Inside the Trail Blazers’ locker room, after he secured the top scoring performance in franchise history, Damian Lillard on Saturday had one final statistic to add to his record night.
It wasn’t another point to add to his 59-point outburst that propelled the Blazers to an ever-important 101-86 victory over Utah, but rather an assist.
As the Blazers broke their team huddle inside the locker room, Blazers equipment manager Eric Hallman approached Lillard with the game ball. But instead of taking the keepsake for his trophy room, Lillard sent it down the hall to the Jazz locker room and veteran Joe Johnson.
During Saturday’s game, Johnson became the 42nd player in NBA history to amass 20,000 career points.
“So I told them to give it to him,’’ Lillard said. “That’s an accomplishment for him as well.’’
Lillard instead said he would keep his jersey to commemorate the night, which was different from the start. After all, it was Lillard who chose to outfit the Blazers in their road black uniforms for the home game, an idea that came to him after seeing an old picture of Terry Porter and the Blazers in black.
For a night at least, Lillard and these Blazers had more than just the look of Porter and the most hailed era of Blazers. They played like it, too.
Going against one of the NBA’s top defenses, the Blazers tied a franchise record by committing just three turnovers. And going against a Utah team that was trying to lock down homecourt advantage in the playoffs while securing their 50th win, the Blazers played what coach Terry Stotts and Lillard said was their best defensive game of the season, holding Utah to 40.3 percent shooting.
It all put the Blazers (40-40) on the cusp of clinching the eighth and final playoff spot in the Western Conference. Portland needs to beat either San Antonio on Monday or New Orleans on Wednesday, or have Denver lose one of its three remaining games – Sunday at home against Oklahoma City, Tuesday at Dallas, or Wednesday at Oklahoma City – and the Blazers will clinch a postseason berth and head to the Bay Area for a first round matchup at Golden State.
If the Blazers make the playoffs, many will look back to Lillard’s record performance and the Blazers’ victory Saturday as one of the defining moments.
But to understand the entirety of what is transpiring here, and to appreciate the greatness of Lillard, you will have to go back to the dark days, in February.
It was a night that Lillard left the Moda Center with a distinct feeling.
He was thirsty.
It has been a long road back for the Blazers since the night they left Detroit on the last day of February. Portland was 24-35, a season-high 11 games below .500, and it was on that night Lillard missed a free throw with 10.8 seconds left that could have prevented the game from going to overtime, where the Blazers eventually lost to the Pistons.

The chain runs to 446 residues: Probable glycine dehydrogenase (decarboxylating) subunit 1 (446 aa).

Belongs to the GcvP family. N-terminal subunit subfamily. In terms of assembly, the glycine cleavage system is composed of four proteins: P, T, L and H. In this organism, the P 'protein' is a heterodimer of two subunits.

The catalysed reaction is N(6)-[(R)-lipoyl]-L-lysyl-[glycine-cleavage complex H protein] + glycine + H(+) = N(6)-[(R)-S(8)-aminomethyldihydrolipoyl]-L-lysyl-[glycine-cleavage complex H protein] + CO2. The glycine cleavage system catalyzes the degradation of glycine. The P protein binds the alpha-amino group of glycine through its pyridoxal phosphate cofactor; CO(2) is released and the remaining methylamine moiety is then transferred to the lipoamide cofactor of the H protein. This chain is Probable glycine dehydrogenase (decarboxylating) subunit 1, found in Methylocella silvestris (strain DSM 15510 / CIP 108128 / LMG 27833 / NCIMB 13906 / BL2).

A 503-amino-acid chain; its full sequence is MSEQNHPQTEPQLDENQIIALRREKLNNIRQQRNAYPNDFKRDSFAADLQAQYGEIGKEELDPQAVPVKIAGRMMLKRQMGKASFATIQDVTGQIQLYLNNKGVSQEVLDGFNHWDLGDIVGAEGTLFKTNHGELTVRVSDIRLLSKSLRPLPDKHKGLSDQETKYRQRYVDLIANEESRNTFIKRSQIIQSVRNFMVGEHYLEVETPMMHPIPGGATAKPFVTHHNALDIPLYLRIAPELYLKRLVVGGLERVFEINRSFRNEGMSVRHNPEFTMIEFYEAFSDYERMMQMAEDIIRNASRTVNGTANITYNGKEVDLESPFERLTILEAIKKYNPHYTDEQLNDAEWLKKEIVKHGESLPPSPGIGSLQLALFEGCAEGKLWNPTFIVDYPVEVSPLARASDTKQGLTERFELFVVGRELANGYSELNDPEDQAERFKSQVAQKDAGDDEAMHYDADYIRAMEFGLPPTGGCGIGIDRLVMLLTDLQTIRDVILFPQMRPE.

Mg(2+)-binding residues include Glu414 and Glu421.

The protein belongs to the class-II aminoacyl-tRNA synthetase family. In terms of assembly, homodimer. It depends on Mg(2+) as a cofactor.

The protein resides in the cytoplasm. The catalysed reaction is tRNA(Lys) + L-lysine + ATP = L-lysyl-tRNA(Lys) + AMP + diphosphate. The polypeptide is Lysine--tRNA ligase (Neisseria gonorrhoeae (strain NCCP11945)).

If the ending of February was the nadir, Lillard never let anyone feel it. Inside the locker room he kept preaching about embracing the struggle of the season, and reminding his teammates that success is not easy.
On Feb. 13, after another bitter defeat in overtime to Atlanta, which came after Paul Millsap hit a last-second shot to force the extra period, Lillard lamented the team seemed snakebit.
“It just feels like when we are in those situations, the worst possible thing happens … It just feels like we haven’t had great luck,’’ Lillard said after the Atlanta loss.
Nobody wore the losses more than Lillard. But never did he seem defeated, and never did he let the team’s hope waver.
“I’m anxious,’’ Lillard said after the Atlanta loss in Portland. “Anxious to be like, man, we are getting it going … I’m thirsty for that moment.’’
That thirst led him to look at what seemed like a crumbling season and see opportunity.
“I think of it as a test,’’ Lillard said that night. “It’s hard. Everybody has something to say about it, but it’s hard. Sometimes I just tell myself that sometimes you have to go through a struggle. Sometimes it has to be hard on you. I always feel like you go through tough things but you have opportunity to make it special in the end.
“Right now, we are just having a hard time. That’s not to say we accept it, but sometimes you have to grind it out and stay with it, and it will come back to your favor as long as you stay true to what you’ve been doing,’’ Lillard said.
On Saturday, after his 59-point effort that all but completed their comeback, Lillard was reminded of his sermons in February, and before his quotes were recited, he was finishing them.
“…. going to make it sweeter in the end,’’ Lillard said. “But we are not there yet. We’ve climbed, done a lot of climbing to get in this position, and now we are one game from accomplishing what we wanted to get done – and that’s get a playoff spot. That struggle makes us enjoy this – working our way back and feeling some success – it make it feel that much better. Especially when we get this next win and lock it up. We will be feeling good about ourselves and we will appreciate those hard times even more.’’
That Lillard kept not only his outlook, but the team’s focus, on reaching this point is a testament to his leadership and his will to win.
Like Lillard’s assist to Johnson and his 20,000-point milestone, it’s something that won’t show in the boxscore, but goes a long way in defining who Lillard is as a player and person.
And it’s why the Blazers are now one victory, or one Denver loss, away from the playoffs.
Up next: San Antonio at Blazers, 7 p.m. Monday (CSN).